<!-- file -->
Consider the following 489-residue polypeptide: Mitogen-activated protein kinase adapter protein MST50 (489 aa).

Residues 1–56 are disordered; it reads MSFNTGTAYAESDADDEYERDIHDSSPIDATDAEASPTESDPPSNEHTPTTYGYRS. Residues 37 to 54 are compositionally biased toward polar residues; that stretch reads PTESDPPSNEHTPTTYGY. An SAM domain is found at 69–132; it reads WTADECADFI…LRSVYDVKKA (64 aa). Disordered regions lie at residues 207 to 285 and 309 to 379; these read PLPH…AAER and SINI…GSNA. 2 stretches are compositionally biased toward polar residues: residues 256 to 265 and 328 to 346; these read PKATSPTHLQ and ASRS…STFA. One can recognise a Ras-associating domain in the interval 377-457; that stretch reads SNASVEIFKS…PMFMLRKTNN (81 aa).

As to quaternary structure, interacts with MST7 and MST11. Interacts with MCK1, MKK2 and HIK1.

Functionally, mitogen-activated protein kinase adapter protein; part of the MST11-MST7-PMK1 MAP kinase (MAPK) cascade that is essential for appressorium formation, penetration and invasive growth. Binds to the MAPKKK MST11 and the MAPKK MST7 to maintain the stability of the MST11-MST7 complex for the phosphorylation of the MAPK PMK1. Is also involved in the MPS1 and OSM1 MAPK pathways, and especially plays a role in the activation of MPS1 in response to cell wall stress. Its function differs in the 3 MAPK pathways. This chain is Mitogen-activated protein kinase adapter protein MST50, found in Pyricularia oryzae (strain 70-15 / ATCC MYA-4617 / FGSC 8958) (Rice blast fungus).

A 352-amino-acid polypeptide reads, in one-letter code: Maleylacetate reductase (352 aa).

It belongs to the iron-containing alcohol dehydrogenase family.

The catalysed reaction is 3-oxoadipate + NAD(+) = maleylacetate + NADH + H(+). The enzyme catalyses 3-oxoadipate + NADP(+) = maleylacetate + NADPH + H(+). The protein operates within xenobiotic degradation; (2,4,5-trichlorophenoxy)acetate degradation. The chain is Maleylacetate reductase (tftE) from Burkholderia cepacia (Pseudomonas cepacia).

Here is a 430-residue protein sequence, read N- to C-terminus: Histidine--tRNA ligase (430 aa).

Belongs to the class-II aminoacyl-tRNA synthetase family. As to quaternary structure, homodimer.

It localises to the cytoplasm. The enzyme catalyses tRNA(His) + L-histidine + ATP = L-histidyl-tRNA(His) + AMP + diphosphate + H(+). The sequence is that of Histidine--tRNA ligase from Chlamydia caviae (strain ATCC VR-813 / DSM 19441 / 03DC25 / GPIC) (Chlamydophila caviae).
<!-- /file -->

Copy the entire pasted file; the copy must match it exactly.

Consider the following 489-residue polypeptide: Mitogen-activated protein kinase adapter protein MST50 (489 aa).

Residues 1–56 are disordered; it reads MSFNTGTAYAESDADDEYERDIHDSSPIDATDAEASPTESDPPSNEHTPTTYGYRS. Residues 37 to 54 are compositionally biased toward polar residues; that stretch reads PTESDPPSNEHTPTTYGY. An SAM domain is found at 69–132; it reads WTADECADFI…LRSVYDVKKA (64 aa). Disordered regions lie at residues 207 to 285 and 309 to 379; these read PLPH…AAER and SINI…GSNA. 2 stretches are compositionally biased toward polar residues: residues 256 to 265 and 328 to 346; these read PKATSPTHLQ and ASRS…STFA. One can recognise a Ras-associating domain in the interval 377-457; that stretch reads SNASVEIFKS…PMFMLRKTNN (81 aa).

As to quaternary structure, interacts with MST7 and MST11. Interacts with MCK1, MKK2 and HIK1.

Functionally, mitogen-activated protein kinase adapter protein; part of the MST11-MST7-PMK1 MAP kinase (MAPK) cascade that is essential for appressorium formation, penetration and invasive growth. Binds to the MAPKKK MST11 and the MAPKK MST7 to maintain the stability of the MST11-MST7 complex for the phosphorylation of the MAPK PMK1. Is also involved in the MPS1 and OSM1 MAPK pathways, and especially plays a role in the activation of MPS1 in response to cell wall stress. Its function differs in the 3 MAPK pathways. This chain is Mitogen-activated protein kinase adapter protein MST50, found in Pyricularia oryzae (strain 70-15 / ATCC MYA-4617 / FGSC 8958) (Rice blast fungus).

A 352-amino-acid polypeptide reads, in one-letter code: Maleylacetate reductase (352 aa).

It belongs to the iron-containing alcohol dehydrogenase family.

The catalysed reaction is 3-oxoadipate + NAD(+) = maleylacetate + NADH + H(+). The enzyme catalyses 3-oxoadipate + NADP(+) = maleylacetate + NADPH + H(+). The protein operates within xenobiotic degradation; (2,4,5-trichlorophenoxy)acetate degradation. The chain is Maleylacetate reductase (tftE) from Burkholderia cepacia (Pseudomonas cepacia).

Here is a 430-residue protein sequence, read N- to C-terminus: Histidine--tRNA ligase (430 aa).

Belongs to the class-II aminoacyl-tRNA synthetase family. As to quaternary structure, homodimer.

It localises to the cytoplasm. The enzyme catalyses tRNA(His) + L-histidine + ATP = L-histidyl-tRNA(His) + AMP + diphosphate + H(+). The sequence is that of Histidine--tRNA ligase from Chlamydia caviae (strain ATCC VR-813 / DSM 19441 / 03DC25 / GPIC) (Chlamydophila caviae).